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More on Credit Enhancement, from Bankrate.com

It has been about three months since I have written about credit enhancement schemes. Today I bring the issues up again because of an excellent story on the topic that appears on Bankrate.com. In “‘Piggyback’ can lift your credit score,” Bankrate.com staff writer Brigitte Yuille digs deep into what I still believe to be a serious problem in this country.

As I have said before, I have no problem with an individual adding someone to his or her credit account as an authorized user. It’s perfectly legal, and in most cases is done for perfectly legitimate reasons. What I’m not okay with, both as a REALTOR® and private citizen, is someone with a poor credit score or non-qualifying income being able to qualify for a home loan based on an artificially inflated credit score. In case after case, the new homeowner defaults on the loan, which only adds to the mounting problems related to foreclosure and Real Estate and Mortgage Fraud.

From Bankrate.com:

It’s called piggybacking, and like the childhood playground game, it involves getting a lift. Only with this piggyback ride, it’s your credit score that gets a boost.

Critics claim it’s lenders who are being taken for a ride.

Piggybacking works like this: After paying a fee, you are listed as an authorized user on someone else’s credit card, someone with a healthy credit rating. You don’t actually get to use the card, but the credit history of that card appears on your credit report, making it more attractive.

Internet sites that make these connections claim that this ride on someone else’s credit history can raise your credit score almost instantly. Higher credit scores mean better deals and lower interest rates on loans.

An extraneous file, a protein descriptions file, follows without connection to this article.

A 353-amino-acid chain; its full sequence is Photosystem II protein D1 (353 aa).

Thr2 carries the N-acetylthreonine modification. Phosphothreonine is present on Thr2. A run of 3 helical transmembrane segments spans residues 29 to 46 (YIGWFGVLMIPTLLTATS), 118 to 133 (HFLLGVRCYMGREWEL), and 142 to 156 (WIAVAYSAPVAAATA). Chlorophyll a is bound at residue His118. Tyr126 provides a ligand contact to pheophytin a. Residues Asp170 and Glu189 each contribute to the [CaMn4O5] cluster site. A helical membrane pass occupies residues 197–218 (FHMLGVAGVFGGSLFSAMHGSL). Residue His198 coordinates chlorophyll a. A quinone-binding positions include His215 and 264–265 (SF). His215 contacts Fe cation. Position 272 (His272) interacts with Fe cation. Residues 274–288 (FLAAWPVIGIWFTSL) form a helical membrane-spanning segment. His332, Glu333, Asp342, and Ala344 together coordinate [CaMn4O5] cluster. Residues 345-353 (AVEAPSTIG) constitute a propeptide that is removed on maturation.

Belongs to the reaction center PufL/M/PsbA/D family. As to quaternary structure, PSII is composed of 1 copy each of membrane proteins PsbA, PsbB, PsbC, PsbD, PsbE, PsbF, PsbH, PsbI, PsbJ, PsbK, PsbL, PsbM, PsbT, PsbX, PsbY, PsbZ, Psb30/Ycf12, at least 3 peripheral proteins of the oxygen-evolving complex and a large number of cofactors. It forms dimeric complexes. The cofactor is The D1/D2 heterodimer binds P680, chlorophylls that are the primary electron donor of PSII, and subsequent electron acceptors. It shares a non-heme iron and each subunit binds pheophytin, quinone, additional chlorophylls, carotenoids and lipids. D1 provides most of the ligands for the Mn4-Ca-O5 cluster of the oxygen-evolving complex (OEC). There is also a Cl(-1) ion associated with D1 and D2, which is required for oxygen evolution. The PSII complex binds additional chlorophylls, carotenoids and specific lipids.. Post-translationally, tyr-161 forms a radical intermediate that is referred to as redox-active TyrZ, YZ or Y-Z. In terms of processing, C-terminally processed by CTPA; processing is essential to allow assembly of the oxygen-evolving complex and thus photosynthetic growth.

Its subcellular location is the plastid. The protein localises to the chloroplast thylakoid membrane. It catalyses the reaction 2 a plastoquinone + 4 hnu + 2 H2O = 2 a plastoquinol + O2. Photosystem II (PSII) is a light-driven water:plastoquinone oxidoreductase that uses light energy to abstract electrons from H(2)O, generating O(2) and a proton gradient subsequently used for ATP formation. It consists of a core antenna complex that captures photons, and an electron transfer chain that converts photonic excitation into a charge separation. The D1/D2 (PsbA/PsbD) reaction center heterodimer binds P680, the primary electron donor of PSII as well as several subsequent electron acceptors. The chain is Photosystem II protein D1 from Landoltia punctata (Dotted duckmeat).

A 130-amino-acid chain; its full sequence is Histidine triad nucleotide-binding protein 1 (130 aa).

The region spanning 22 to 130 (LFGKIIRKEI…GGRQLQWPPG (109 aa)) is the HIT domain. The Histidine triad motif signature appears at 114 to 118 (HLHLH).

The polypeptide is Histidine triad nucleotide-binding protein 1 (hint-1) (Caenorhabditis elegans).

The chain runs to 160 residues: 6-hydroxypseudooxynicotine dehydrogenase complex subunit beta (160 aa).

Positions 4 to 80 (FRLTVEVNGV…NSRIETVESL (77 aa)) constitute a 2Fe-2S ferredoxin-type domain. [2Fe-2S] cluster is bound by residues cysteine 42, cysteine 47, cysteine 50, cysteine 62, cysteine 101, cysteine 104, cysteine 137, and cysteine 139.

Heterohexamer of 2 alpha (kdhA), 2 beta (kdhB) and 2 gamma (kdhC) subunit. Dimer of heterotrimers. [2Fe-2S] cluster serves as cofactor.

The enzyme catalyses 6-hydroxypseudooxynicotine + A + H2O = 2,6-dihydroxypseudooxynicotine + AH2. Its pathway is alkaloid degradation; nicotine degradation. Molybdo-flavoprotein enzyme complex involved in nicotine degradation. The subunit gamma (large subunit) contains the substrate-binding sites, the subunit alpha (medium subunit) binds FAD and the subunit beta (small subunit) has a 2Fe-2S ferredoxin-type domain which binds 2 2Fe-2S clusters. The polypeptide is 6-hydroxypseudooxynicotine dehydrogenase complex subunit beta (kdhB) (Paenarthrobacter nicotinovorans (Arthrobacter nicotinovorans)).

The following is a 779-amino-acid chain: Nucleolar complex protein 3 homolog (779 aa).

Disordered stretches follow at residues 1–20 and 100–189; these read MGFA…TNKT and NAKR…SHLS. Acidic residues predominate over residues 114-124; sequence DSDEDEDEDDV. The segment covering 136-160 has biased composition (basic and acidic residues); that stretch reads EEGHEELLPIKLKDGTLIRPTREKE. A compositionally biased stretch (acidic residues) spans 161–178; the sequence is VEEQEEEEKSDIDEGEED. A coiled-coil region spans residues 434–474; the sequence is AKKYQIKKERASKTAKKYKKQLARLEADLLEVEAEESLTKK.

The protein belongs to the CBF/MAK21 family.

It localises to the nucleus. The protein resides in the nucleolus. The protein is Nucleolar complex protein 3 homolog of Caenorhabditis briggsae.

You will, of course, pay for the privilege — often thousands of dollars.

And why would the credit card holder allow you to piggyback on his or her lofty credit rating? Simple, they get paid, usually around $200 per user per month.

Critics say these sites are gaming the system and call it fraud, claiming it violates federal laws and supports identify theft. They say the credit card holders who make their credit available are putting themselves at risk too.

The “piggyback” sites disagree. It’s legal, they say, claiming that not only are they protected by the law but they are also supported by organizations within the credit industry.

Here’s more, as it relates to the Real Estate industry:

Piggyback firms also say that top mortgage brokers have used the technique for years.

Real estate and mortgage fraud expert Ralph Roberts acknowledges that real estate and mortgage brokers have been telling clients with poor credit scores to piggyback their credit. But, he calls the “artificial inflation” of credit scores an invisible enemy.

“You can’t see what has happened until the home is foreclosed. There’s no tool to detect the scheme,” says Roberts.

Roberts says piggybacking is fraud and the companies that offer it are breaking the law.